Genius screenwriter Ernesto Gastaldi (also writer of "The Whip and the Body", "Almost Human"...) who also penned all of Martino's previous giallo outings is back too and delivers yet again on the nailbiting suspense, and well-conceived intrigues. Only Martino's usual starring lady and giallo queen Edwige Fenech is missing this time around but the bevy of babes in Torso more than makes up for her absence!
The events in this movie are supposedly inspired (very loosely) by a real case of a guy dismembering his victims (which took place in Italy). And the original movie title which translated as "Bodies Bear Traces of Carnal Violence" has been changed to "Torso" in America, maybe trying to link it to the totally unrelated but very real "Cleveland Torso Murderer".

Despite flirting with horror, "Torso" still belongs to the giallo genre in essence, relying heavily on classic murder mystery elements & hitchockian suspense, which is what actually makes the film so riveting to watch and something more than standard slasher fare. The film pushes the envelope in terms of nudity and bloody violence (for a regular thriller of the time period, nowadays it looks tamer than any HBO tv show)... but Sergio Martino also demonstrates some subtlely in his direction at times, a lot of the more gruesome acts are often suggested or only shown as flashes of gore, usually really brief.
This is a tightly constructed, well-paced and well-edited thriller. The daring plot twists are really what make this movie! The film always feels fresh and surprising and almost seems to subvert the slasher conventions before they were even set.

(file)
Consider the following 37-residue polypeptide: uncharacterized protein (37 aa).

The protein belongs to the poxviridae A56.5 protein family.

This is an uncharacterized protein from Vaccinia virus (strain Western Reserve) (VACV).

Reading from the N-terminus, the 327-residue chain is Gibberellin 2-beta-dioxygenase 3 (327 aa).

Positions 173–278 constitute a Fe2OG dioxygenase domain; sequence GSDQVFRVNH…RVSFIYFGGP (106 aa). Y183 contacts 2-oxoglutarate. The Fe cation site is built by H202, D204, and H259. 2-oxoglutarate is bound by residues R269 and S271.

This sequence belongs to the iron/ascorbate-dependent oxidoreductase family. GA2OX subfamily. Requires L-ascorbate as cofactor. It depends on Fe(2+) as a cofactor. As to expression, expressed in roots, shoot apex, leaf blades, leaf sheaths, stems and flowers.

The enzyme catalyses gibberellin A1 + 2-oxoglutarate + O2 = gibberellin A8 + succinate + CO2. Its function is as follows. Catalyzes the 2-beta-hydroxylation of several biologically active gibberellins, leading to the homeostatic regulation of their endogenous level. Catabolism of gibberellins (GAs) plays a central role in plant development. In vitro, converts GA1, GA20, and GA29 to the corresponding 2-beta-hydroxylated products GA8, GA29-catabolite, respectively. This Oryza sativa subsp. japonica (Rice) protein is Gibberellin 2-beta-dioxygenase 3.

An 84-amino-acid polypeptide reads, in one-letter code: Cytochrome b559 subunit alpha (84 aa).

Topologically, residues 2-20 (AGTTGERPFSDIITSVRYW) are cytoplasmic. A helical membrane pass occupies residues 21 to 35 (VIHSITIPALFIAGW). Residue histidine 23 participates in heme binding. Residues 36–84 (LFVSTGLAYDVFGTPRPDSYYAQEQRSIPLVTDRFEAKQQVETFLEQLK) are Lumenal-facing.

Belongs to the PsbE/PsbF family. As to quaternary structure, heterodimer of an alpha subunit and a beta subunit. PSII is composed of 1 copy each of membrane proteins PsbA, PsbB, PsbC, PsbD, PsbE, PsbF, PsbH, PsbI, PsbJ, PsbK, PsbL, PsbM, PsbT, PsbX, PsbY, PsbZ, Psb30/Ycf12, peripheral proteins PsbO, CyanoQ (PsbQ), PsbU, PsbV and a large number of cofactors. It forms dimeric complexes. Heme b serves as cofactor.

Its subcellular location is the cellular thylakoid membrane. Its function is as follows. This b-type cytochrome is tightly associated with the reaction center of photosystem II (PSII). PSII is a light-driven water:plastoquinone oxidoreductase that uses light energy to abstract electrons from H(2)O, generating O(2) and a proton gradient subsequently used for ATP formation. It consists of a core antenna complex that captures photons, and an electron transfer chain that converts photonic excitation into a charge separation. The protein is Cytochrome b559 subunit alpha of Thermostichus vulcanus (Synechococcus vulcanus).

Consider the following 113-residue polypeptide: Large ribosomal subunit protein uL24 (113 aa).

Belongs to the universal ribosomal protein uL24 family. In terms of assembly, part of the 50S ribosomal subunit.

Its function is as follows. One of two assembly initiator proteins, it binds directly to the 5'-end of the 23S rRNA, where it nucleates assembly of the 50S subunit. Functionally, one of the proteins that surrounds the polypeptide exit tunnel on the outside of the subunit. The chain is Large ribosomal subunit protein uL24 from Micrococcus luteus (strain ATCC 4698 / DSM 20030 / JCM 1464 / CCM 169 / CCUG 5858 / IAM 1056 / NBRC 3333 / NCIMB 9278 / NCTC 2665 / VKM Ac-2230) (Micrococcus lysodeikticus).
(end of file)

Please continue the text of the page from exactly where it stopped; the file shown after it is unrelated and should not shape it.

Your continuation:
Sergio Martino of course delves more into the exploitative aspects of the giallo genre in comparison to Dario Argento ("Deep Red", "Suspiria") which makes his movies a little more shallow thematically but a lot more entertaining just to experience! Martino throws in some titillating lesbian scenes and gets most of his actresses to fully undress (except for Suzy Kendall & Tina Aumont who unfortunately seemed to have an ironclad contract regarding this issue)
But on top of being quite sleazy and lurid, "Torso" is also damn stylish!

You know what you're getting into right away with this movie as the opening credits play over a threesome between 2 girls and an unidentified male... Photographs are being taken, intercut with intriguing shots of dolls... But what's seemingly a gratuitous (albeit blurry) sex scene actually plays into the killer's motives later! (Gotta pay attention to the plot too!)

The first segment of the film feels more like a vacationing trip and tour of beautiful italian locations, nice-looking churches, fine arts & all that crap...
It serves as an introduction to a whole lot of stupendous-looking fine art student type girls as well as a bunch of shifty-looking male protagonists! Most of them are made to look suspect. Clearly a very obvious device to confuse the viewer and produce as many red-herring characters as humanly possibly... You've got a limp-dicked/impotent/borderline stalker boyfriend, a creepy pervert scarf-seller, the weird uncle, a strangely quiet and mysterious doctor or a couple of creepy biker studs, and I must be forgetting a couple more... All viable suspects in our upcoming whodunnit! Often subjective camera shots are used to get across the maniac's point of view, and since he's a pervert the camera is basically leering alongside female curves for a large chunk of the movie!

 
MOVIE REVIEWS
 


Suzy Kendall
("Spasmo")


Tina Aumont
(Fellini's "Casanova")

Conchita Airoldi
("Strange Vice of Mrs Wardh")